It’s Victorinox’s only forged knife collection, and you can expect it to perform similar to Wusthof and Zwilling knives. The main downside—it’s significantly more expensive than Victorinox’s stamped collections (see the current price on Amazon).
Victorinox offers a limited lifetime warranty for kitchen knives, but provides no support for damage caused by wear, misuse, or product abuse.
Of all the brands in this guide, Victorinox is undoubtedly the most affordable.
The Grand Maitre is the most expensive collection of the brand because it’s forged.
The remaining collections are stamped, and, in general, stamped knives are less costly because they require fewer steps to produce.
Check out the current prices of each Victronix collection on Amazon at the links below:
- Victorinox Grand Maître
- Victorinox Fibrox
- Victorinox Rosewood
- Victorinox Swiss Classic
- Victorinox Swiss Modern
What Others Are Saying About Victorinox
Like the other brands in this guide, accolades abound for Victorinox kitchen knives. Here is just a small snapshot of the brand’s praiseworthy mentions:
- America’s Test Kitchen named the Victorinox Fibrox Pro 8-inch Chef’s knife the Best Chef’s Knife. The ATK experts love its grippy, non-slip handle, hard steel blade, and incredibly sharp edge.
- Epicurious tested 20 different knives and named the Victorinox Fibrox Pro 8-inch Chef’s knife the Best Budget Chef’s Knife praising its comfortable handle, sharp edge, and affordable price.
- Good Housekeeping honored the Victorinox Grand Maitre 8-inch Chef’s knife, calling it the Best Ergonomic Chef’s Knife due to its curvey, comfortable handle, and exceptional performance.
- The Wirecutter chose the Victorinox Fibrox 4-piece set as their Budget Pick saying that these knives held their edge longer than any other set they tested. They also named the Victorinox 3.25-Inch Paring Knife the Best Overall Paring Knife. Its thin blade and ergonomic handle make it comfortable and easy to maneuver—precisely what you want in a paring knife.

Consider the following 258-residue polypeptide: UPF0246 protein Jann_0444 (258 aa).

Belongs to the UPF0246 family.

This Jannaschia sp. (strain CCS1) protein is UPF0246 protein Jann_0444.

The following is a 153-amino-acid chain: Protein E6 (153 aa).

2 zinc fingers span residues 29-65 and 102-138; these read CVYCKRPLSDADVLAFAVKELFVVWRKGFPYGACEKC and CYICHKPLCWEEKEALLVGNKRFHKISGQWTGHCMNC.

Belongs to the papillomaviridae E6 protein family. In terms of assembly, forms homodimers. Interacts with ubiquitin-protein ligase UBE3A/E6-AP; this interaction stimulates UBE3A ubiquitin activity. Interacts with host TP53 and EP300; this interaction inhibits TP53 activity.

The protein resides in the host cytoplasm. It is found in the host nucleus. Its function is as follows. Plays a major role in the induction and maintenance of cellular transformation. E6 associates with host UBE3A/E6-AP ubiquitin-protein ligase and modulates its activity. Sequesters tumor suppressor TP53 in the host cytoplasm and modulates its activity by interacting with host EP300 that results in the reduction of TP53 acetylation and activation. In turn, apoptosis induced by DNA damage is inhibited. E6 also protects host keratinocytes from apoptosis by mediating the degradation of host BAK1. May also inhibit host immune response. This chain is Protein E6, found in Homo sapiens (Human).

Should You Buy Victorinox Knives?
As you consider which kitchen knife brand fits best for your needs, here are a few things to think about when it comes to Victorinox:
Stamped vs. Forged: One of the most significant differences between Victorinox and the other brands in this guide is the manufacturing process. Besides the Grand Maitre collection, which is forged, all other Victorinox knives are stamped. Stamped knives have thinner, lighter, and more flexible blades. However, they don’t have the heft and may not feel as durable as forged knives.
Design: Each collection is unique in its design elements. The handles come in all sorts of shapes, colors, and materials (synthetic, Rosewood, Italian Walnut). Regardless of your taste, you are sure to find something that appeals to you visually. If you’re looking for a professional-grade knife, consider the Fibrox Pro collection, which is designed by kitchen professionals.
Cost: The brand has high-end looking pieces that are more affordable than the likes of Wusthof, Zwilling, Global, and Shun. If you’re buying your first set, Victorinox is one of the most affordable introductions to premium kitchen knives.
Bottom line—Victronix knives are beautiful, functional, and affordable. It’s one of the most respected kitchen knife brands for decades, and its iconic red shield logo represents what the brand is all about: precision, quality, and innovation.